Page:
Improspectives

Improv skills lead to success

Spend a Five or Break a Twenty? The Denomination Effect

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I’m sure many of us understand the denomination effect on a visceral level. If you’ve ever been in a store, saw something you wanted, but hesitated to buy it because you’d have to pull out a big bill, you’ve experienced this effect. Why did you hesitate? Because you knew that breaking that $20, $50 or $100 bill made it that much easier to spend your change.

Perhaps that’s why prices near a dollar amount, particularly $4.99, $9.99, $19.99, and $99.99 are so attractive to the consumer’s eye. You’re trading one physical item (a printed piece of paper) for another (perhaps a flash drive) and getting a tiny bit of money back. I wonder how much of the attractiveness of prices just below a currency denomination depends on the fact that you’re getting some change back as opposed to the first number being one less (e.g., $19.99 versus $20.00). I bet the two phenomena are intertwined in some interesting psychological ways.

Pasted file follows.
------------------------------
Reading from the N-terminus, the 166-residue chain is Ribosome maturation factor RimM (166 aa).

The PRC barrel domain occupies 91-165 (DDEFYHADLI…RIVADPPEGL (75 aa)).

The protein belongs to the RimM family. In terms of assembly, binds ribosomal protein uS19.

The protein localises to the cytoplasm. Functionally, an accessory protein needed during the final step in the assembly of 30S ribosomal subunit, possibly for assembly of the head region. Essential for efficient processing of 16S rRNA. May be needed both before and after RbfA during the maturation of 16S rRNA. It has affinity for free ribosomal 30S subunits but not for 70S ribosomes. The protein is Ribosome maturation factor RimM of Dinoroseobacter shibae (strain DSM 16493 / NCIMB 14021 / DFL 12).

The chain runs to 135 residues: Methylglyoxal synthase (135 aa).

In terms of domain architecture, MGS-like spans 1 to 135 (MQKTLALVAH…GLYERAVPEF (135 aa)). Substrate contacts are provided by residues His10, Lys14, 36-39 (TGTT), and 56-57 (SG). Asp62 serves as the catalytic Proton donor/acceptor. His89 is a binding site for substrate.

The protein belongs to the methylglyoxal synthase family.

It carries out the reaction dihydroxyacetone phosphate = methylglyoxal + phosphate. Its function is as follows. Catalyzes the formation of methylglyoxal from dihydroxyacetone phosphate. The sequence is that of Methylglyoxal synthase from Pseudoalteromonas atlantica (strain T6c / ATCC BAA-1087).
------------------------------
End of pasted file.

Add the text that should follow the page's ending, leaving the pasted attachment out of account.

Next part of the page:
You also see the denomination effect at work in gambling, but the effect works differently there depending on the game and situation. Knowledgeable poker players experience the reverse effect, becoming less likely to get involved in hands when they have fewer chips in their stack. They hesitate to invest in a hand because, when you are low on funds, the relative value of each chip goes up. Other players can use this hesitancy to their advantage and bet big to drive the small stacks out of a pot, but the small stacks can make a modest bet to induce a bluff raise from a big stack, but the big stacks can raise and hope the small stacks will think they’ve fallen into their trap, but…

You get the idea. Poker’s fun, but bring aspirin.

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